Principles of Evolution, Ecology and Behavior

Yale Course , Spring 2009 , Prof. Stephen C. Stearns

27 students enrolled

Overview

The Nature of Evolution: Selection, Inheritance, and History - Basic Transmission Genetics - Adaptive Evolution: Natural Selection - Neutral Evolution: Genetic Drift - How Selection Changes the Genetic Composition of Population - The Origin and Maintenance of Genetic Variation - The Importance of Development in Evolution - The Expression of Variation: Reaction Norms - The Evolution of Sex - Genomic Conflict - Life History Evolution - Sex Allocation - Sexual Selection - Species and Speciation - Phylogeny and Systematics - Comparative Methods: Trees, Maps, and Traits - Key Events in Evolution - Major Events in the Geological Theatre - The Fossil Record and Life's History - Coevolution - Evolutionary Medicine - The Impact of Evolutionary Thought on the Social Sciences - The Logic of Science - Climate and the Distribution of Life on Earth - Interactions with the Physical Environment - Population Growth: Density Effects - Interspecific Competition - Ecological Communities - Island Biogeography and Invasive Species - Energy and Matter in Ecosystems - Why So Many Species? The Factors Affecting Biodiversity - Economic Decisions for the Foraging Individual - Evolutionary Game Theory: Fighting and Contests - Mating Systems and Parental Care - Alternative Breeding Strategies - Selfishness and Altruism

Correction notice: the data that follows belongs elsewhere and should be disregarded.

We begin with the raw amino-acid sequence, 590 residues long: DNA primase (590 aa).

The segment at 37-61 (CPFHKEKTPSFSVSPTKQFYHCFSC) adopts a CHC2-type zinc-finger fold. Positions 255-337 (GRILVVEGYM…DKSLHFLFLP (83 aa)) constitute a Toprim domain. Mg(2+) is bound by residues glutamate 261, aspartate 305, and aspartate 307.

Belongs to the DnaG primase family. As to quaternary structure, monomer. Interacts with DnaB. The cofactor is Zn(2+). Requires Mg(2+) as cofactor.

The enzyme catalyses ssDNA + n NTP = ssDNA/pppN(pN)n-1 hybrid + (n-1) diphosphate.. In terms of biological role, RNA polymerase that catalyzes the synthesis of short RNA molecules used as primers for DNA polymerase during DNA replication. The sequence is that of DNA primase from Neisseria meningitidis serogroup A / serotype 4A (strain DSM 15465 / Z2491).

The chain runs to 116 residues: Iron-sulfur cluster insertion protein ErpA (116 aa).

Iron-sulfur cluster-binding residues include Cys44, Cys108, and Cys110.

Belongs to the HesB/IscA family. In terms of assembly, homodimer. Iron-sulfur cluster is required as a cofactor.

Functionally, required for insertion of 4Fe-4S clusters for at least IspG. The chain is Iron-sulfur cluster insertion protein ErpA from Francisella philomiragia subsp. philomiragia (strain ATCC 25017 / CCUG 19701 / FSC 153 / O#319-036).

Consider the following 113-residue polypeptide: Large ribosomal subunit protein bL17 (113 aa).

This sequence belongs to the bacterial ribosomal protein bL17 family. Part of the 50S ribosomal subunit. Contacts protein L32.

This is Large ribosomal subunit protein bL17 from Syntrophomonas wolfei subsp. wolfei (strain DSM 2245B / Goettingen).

Lecture 33: Evolutionary Game Theory Fighting and Contests

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        Lecture Details

        Principles of Evolution, Ecology and Behavior (EEB 122) The economic concept of game theory can be readily applied to evolution and behavior. By analyzing encounters between organisms as a mathematical "game," important information such as fitness payoffs and the proportions of "strategies" played by each group within a population can be inferred. While oftentimes these games are too simplified to apply directly to actual examples in nature, they are still useful models that help convey important concepts. 0000 - Chapter 1. Introduction 0358 - Chapter 2. Background to Game Theory 0949 - Chapter 3. The Hawk-Dove Game 2143 - Chapter 4. The Prisoners Dilemma 2918 - Chapter 5. Contextual Biological Examples 4048 - Chapter 6. Conclusion Complete course materials are available at the Open Yale Courses website httpopen.yale.educourses This course was recorded in Spring 2009.


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